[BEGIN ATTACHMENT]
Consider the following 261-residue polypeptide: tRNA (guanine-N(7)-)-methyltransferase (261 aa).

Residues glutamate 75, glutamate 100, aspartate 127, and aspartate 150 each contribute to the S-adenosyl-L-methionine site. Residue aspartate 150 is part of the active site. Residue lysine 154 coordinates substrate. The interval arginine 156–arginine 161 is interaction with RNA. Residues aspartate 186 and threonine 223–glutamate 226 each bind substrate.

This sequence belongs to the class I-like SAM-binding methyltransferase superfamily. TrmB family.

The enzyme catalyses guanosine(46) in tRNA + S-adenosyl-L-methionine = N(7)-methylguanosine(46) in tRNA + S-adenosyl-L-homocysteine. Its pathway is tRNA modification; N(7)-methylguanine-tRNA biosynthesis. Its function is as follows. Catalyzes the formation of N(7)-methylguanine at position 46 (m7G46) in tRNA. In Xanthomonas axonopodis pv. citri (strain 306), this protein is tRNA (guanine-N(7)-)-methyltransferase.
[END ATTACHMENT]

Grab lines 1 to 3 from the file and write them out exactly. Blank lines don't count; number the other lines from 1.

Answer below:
Consider the following 261-residue polypeptide: tRNA (guanine-N(7)-)-methyltransferase (261 aa).

Residues glutamate 75, glutamate 100, aspartate 127, and aspartate 150 each contribute to the S-adenosyl-L-methionine site. Residue aspartate 150 is part of the active site. Residue lysine 154 coordinates substrate. The interval arginine 156–arginine 161 is interaction with RNA. Residues aspartate 186 and threonine 223–glutamate 226 each bind substrate.

This sequence belongs to the class I-like SAM-binding methyltransferase superfamily. TrmB family.